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Amnesty: Russian airstrike on Mariupol theatre constituted war crime

Amnesty International has concluded that the Russian airstrike on a theatre in the Ukrainian city of Mariupol in March constituted a war crime.

Berlin, 30 June 2022 (dpa/MIA) – Amnesty International has concluded that the Russian airstrike on a theatre in the Ukrainian city of Mariupol in March constituted a war crime.

The human rights organization spent three months gathering evidence on the atrocity and has now presented its findings in a report released Thursday.

Among the evidence presented in its findings are some 52 witness statements, 28 of which were made by people who were inside or near the theatre at the time of the strike.

“After months of rigorous investigation, analysis of satellite imagery and interviews with dozens of witnesses, we concluded that the strike was a clear war crime committed by Russian forces,” said Agnès Callamard, Amnesty International’s secretary general.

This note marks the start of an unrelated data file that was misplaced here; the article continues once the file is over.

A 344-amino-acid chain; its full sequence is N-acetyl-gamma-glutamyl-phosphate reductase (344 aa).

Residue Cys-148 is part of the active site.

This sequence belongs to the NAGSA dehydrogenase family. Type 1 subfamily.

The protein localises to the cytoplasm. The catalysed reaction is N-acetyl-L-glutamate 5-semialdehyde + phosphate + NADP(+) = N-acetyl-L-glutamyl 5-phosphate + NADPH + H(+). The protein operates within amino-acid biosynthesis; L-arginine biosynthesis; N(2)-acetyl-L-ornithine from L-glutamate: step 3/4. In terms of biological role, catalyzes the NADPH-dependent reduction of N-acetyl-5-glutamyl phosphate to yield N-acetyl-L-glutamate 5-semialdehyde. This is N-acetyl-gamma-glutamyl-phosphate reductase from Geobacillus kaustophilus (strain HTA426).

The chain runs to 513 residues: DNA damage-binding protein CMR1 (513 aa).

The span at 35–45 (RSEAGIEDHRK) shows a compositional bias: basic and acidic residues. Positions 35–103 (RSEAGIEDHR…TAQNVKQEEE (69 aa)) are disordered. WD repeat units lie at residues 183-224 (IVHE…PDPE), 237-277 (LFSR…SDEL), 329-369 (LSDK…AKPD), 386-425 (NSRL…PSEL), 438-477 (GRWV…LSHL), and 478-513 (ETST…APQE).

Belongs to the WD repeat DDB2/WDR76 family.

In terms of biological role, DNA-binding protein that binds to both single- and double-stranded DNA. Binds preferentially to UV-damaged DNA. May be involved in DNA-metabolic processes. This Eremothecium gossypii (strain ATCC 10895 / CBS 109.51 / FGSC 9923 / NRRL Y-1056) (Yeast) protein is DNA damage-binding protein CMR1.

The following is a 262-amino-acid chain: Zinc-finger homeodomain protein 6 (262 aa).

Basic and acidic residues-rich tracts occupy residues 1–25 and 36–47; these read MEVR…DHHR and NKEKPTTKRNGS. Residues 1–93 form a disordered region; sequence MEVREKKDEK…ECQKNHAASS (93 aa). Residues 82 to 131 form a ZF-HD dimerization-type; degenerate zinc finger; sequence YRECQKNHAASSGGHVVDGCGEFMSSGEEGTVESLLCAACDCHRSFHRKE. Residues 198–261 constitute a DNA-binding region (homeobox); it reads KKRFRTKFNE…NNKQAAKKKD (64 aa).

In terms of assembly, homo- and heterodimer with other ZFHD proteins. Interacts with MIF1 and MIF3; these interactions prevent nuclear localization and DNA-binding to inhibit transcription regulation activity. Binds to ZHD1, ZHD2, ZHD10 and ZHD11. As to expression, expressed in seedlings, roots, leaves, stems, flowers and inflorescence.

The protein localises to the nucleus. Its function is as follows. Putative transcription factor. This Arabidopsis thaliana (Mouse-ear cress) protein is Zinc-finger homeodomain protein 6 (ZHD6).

The organization concluded it was almost certain that Russian fighter aircraft dropped two 500-kilogram bombs on the building as civilians took shelter there on March 16.

Amnesty determined that at least 12 people were killed in the airstrike and many more were seriously injured.

The number of fatalities given by Amnesty was lower than previous estimates as a large number of people reportedly left the theatre in the days ahead of the attack.

Most of those who remained took refuge in the basement of the theatre or in other parts of the building where they managed to avoid the full force of the blast, the report said.

Thousands of civilians in Mariupol are believed to have lost their lives during the relentless Russian airstrikes that took place during the siege of the city, which finally ended in mid-May when it fell to the Russian military.

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